Drunk dialing, inappropriate comments, and lesser pay are some of the things female attorney’s face in the legal profession, according to a recent survey by the Florida Bar.
There were about 400 respondents from the Young Lawyers Division of the Florida Bar to the survey that had Bar’s president promising not to ignore the responses.
There is no doubt that this presents a very sobering picture for our profession,” said Ramón A. Abadin, President of The Florida Bar. “The takeaway from this survey lies in the comments – 90 pages of eloquent, often troubling, personal accounts, and opinions – that make clear this is not an issue to be ignored.”
Some of the responses included:
“After making partner, I learned that male attorneys were paid more out of law school than female attorneys with the same qualifications.”
“All instances involved other lawyers in a large law firm or opposing counsel: drunk dials from senior partners (sometimes during normal business hours), assumptions that I have no life because I’m not married and have no children, etc. I was once asked, “What are you doing this weekend?” I said I was attending a friend’s out-of-town wedding. The partner responded, “No, I mean things you have to go to.” He proceeded to make me work the whole weekend – from the office. Another partner started almost every interaction with me by saying: “Now, don’t go calling the gender police on me.” The managing partner once said (in front of several other lawyers) that the firm should’ve vetted me more carefully when I couldn’t get a particularly slippery bottle of water open at a function (I was carrying his beer and two plates of food as well).”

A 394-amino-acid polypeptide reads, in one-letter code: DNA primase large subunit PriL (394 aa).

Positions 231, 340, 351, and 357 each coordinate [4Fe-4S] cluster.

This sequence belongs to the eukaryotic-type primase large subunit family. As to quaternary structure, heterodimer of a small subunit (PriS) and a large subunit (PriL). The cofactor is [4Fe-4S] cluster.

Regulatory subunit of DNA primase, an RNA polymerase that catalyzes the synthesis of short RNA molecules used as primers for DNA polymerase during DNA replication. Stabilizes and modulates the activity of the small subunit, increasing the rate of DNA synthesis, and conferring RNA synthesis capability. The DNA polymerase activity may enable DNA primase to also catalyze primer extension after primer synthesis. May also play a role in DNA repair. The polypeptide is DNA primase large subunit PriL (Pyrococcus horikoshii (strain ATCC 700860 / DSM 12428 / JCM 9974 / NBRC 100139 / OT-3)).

“As to gender bias, it has often been assumed that I am a court reporter, and not an attorney, by opposing counsel. I’ve also been referred to by a judge in the trial as my boss’s “assistant,” when I was sitting with my client and my boss at counsel’s table.”
In total, 43 percent of the people that responded to the survey experienced gender bias with most of the respondents experiencing more than one serious example of gender bias.
“It was disheartening. I was not expecting those sort of results with it being 2016,” said Gordon Glover, president of The Florida Bar’s Young Leaders Division. “I didn’t personally think that a lot of the issues that showed up in the survey are taking place, and they are. I was extremely surprised.”